WALLA WALLA — Helping a shy or timid dog gain confidence can go a long way toward making him adoptable.
Blue Mountain Humane Society volunteer Steven Barer helps introverted dogs on their journey toward a forever home. For his efforts, he was recently named the organization’s Volunteer of the Year.
Barer, from a Walla Walla family with a long history in the area, has been volunteering with BMHS for almost two years. His wife, Dawn, is a registered veterinary technician and canine massage therapist, and is in training as a behavior specialist at Animal Clinic of Walla Walla. They both share a great love of animals, with several rescued dogs and cats in the family. In addition to the animals that have joined the family, they also have fostered four dogs in the last year and a half.
The couple has collected a large library of animal behavior materials, books and DVDs. Steven bought many of the books to help Dawn with her studies, but he was intrigued and ended up reading all the books, too.
The natural next step for him was to put his new skills into use. Helping animals at the shelter was the ideal way he could do so.
“I go in after work for a little over an hour. I take dogs out and I focus on those that need a little extra help, those that are fearful,” he said. “Or those that have extra energy and need exercise, those that are real intelligent. I work on engaging their brains. That keeps their minds active and keeps them out of trouble.”
Barer’s volunteer efforts have helped countless animals and families, but the activity is also is rewarding for him.
“It recharges my batteries,” he said. “I emphasize the shy dogs, the introverted dogs.”
He and Dawn make a good team, benefiting pets and their humans.
“We can also help with cats,” he said.
“Steven has had a real direct impact, he helps us so much,” said Sara Archer, executive director of BMHS. “He socializes the dogs and works with specific behavior issues.”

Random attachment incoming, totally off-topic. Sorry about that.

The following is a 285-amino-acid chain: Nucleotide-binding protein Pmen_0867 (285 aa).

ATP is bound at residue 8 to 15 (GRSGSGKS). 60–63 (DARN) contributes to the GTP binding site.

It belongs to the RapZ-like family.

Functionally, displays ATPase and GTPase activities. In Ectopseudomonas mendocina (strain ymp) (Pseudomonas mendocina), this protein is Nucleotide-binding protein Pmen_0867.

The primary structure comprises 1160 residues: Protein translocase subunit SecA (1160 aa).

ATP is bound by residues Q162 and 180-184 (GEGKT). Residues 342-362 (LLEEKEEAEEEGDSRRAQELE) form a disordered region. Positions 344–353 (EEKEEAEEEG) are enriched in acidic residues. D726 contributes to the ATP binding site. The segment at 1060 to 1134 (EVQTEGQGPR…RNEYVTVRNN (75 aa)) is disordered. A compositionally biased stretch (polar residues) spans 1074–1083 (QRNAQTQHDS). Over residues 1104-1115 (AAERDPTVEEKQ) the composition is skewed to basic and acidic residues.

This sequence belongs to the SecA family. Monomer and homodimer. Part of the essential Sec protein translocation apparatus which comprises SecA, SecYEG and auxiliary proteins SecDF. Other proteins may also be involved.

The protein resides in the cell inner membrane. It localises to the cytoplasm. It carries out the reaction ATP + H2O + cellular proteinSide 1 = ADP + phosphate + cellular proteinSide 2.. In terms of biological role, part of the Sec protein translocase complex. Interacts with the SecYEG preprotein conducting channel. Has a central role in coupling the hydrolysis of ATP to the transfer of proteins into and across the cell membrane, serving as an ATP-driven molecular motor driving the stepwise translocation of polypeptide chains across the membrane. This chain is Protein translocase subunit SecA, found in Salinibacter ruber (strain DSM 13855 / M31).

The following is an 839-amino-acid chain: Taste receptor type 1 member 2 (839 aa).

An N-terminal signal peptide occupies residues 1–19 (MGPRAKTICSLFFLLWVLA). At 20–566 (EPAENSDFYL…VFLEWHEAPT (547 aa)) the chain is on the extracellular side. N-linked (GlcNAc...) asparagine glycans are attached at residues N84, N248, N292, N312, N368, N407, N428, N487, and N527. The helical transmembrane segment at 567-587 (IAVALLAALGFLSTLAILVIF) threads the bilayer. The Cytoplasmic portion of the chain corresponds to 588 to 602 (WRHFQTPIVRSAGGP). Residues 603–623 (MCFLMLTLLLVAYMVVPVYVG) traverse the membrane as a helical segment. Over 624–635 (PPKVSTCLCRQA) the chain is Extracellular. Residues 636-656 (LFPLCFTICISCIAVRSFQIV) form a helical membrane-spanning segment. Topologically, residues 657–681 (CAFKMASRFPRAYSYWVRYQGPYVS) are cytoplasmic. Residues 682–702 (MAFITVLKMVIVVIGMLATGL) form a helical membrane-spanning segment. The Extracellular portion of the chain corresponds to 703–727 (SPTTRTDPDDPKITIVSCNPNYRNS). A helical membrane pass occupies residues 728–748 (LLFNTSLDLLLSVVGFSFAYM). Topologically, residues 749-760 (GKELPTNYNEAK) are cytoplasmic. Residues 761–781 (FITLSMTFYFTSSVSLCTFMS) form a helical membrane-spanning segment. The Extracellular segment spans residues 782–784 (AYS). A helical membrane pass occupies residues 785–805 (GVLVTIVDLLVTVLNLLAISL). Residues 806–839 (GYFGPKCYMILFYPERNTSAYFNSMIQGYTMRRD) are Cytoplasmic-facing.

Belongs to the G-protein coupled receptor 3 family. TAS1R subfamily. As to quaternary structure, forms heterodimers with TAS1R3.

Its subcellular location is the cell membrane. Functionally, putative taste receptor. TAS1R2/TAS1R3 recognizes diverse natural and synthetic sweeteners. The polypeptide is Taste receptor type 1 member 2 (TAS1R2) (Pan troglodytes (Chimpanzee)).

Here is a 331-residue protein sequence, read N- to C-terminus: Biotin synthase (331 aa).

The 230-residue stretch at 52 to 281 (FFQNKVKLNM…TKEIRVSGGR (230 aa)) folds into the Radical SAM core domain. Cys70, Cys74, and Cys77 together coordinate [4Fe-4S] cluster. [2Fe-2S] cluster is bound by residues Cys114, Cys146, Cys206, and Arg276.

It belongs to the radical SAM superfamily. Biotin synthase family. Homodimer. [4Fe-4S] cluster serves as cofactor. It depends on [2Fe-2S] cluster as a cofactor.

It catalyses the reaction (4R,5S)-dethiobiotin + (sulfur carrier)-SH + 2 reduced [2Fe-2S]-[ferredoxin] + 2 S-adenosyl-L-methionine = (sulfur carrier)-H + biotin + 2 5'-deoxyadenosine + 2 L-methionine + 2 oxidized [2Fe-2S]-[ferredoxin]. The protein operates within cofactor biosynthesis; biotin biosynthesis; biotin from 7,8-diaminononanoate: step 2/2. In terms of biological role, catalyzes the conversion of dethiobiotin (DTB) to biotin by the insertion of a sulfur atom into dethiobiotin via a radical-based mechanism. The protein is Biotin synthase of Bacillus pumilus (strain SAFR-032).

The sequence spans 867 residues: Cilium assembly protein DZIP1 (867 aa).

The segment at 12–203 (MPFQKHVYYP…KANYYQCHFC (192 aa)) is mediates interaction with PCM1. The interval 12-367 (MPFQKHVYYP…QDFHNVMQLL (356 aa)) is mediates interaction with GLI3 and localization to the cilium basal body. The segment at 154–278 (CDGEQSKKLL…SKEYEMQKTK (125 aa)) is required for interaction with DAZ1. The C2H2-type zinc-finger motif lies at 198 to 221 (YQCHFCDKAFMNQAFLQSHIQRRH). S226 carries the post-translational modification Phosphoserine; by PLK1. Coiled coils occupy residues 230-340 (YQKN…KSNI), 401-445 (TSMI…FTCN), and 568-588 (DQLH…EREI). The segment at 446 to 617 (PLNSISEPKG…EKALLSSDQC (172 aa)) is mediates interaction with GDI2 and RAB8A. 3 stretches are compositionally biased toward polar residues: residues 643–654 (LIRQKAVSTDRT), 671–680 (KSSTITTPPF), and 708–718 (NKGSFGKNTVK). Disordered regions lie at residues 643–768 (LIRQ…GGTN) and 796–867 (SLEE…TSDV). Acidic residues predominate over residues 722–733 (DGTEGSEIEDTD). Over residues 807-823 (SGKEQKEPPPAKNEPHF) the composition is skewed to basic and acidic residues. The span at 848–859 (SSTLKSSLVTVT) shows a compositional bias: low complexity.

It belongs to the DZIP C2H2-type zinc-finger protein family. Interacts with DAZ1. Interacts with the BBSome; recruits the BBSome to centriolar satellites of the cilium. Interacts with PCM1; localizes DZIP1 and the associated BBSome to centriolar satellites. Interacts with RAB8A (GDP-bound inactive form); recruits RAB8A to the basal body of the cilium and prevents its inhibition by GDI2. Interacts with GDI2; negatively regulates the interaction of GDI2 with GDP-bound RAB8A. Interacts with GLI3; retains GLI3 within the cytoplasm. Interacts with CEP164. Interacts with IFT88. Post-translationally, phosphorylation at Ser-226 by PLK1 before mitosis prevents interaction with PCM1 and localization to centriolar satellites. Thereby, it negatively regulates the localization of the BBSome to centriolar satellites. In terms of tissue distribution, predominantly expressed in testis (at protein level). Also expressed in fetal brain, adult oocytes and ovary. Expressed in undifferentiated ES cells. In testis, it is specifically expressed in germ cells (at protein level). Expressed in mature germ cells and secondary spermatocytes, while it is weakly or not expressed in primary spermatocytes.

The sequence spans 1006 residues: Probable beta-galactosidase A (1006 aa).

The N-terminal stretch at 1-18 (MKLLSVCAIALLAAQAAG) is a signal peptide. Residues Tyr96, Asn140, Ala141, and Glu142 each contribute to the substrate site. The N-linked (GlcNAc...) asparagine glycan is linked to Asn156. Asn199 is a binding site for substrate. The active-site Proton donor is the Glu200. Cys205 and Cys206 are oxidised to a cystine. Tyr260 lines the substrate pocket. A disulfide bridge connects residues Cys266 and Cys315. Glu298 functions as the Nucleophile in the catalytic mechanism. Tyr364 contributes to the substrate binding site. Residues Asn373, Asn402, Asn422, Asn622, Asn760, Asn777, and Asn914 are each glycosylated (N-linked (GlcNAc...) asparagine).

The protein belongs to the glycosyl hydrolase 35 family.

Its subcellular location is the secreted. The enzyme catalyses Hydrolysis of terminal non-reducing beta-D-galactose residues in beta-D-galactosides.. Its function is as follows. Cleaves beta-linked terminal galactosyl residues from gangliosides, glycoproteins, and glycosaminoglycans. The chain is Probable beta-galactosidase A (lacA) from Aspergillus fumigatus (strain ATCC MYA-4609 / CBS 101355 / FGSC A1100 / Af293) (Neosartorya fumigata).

Nikki Raver, director of community outreach at BMHS, agreed.
“He works on behavior training with animals that need a little extra help. He also works with the Washington State Penitentiary Dog Program. He helps dogs learn basic commands,” she said.
“He works with the offenders with dogs that need a little extra attention so they can pass the Canine Good Citizen Test. He works with them and they come back ready to be adopted.”
Raver also said Barer conducts a clicker training class for volunteers, teaching dog training using positive reinforcement.
“We have about 130 active volunteers, and they are great. Steven is just super committed. He does so much and is so willing to give. He’s a great guy,” she said.
Being chosen as Volunteer of the Year is “very humbling. There are a lot of people who work really hard there,” Steven Barer said.
For people having some trouble with a pet’s behavior, he suggested calling the Humane Society to be directed to the Barers.
If you’re confused about what your dog needs or what it’s experiencing, “it’s helpful to pay attention to them, to their body language. They try to tell you what they’re feeling. Read their body language and there are resources online to help you. They try to tell you when they’ve had too much. They say, ‘No. Stop.’ and people don’t understand,” he said.
Barer is dedicated to helping animals, working through behavior issues and getting them adopted into a stable home.
“The shelter always needs volunteers,” he said. “They have a wonderful staff — you can really make a difference.”
Karlene Ponti is the U-B specialty publications writer. She can be reached at 509-526-8324 or email@example.com.